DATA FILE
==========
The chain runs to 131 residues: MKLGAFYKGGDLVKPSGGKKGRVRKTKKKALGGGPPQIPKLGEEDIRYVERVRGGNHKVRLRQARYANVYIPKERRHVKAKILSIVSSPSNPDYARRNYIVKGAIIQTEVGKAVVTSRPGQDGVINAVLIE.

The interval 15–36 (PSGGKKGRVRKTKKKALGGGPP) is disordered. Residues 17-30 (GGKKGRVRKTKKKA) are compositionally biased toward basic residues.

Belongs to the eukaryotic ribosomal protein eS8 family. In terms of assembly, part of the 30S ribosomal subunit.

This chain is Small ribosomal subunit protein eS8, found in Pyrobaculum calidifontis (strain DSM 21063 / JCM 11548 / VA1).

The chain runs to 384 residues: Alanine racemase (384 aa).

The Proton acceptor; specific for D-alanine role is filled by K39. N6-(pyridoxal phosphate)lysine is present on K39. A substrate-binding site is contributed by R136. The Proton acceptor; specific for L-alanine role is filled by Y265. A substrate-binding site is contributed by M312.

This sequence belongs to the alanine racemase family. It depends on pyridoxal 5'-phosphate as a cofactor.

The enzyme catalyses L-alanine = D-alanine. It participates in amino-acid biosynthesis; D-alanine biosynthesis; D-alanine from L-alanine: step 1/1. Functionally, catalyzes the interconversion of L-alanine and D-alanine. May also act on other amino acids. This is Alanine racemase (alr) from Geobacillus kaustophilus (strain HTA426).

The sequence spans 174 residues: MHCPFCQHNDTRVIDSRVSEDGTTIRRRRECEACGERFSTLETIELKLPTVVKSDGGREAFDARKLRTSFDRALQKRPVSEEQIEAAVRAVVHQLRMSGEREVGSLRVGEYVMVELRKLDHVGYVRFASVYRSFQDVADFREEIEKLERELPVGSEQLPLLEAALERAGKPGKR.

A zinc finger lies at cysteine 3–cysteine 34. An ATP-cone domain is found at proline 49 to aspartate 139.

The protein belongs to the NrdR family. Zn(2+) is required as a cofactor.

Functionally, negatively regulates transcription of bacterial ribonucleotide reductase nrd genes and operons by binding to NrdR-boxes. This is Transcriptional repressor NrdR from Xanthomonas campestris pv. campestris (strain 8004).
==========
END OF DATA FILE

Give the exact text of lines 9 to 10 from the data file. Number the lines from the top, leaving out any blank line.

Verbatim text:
The sequence spans 174 residues: MHCPFCQHNDTRVIDSRVSEDGTTIRRRRECEACGERFSTLETIELKLPTVVKSDGGREAFDARKLRTSFDRALQKRPVSEEQIEAAVRAVVHQLRMSGEREVGSLRVGEYVMVELRKLDHVGYVRFASVYRSFQDVADFREEIEKLERELPVGSEQLPLLEAALERAGKPGKR.

A zinc finger lies at cysteine 3–cysteine 34. An ATP-cone domain is found at proline 49 to aspartate 139.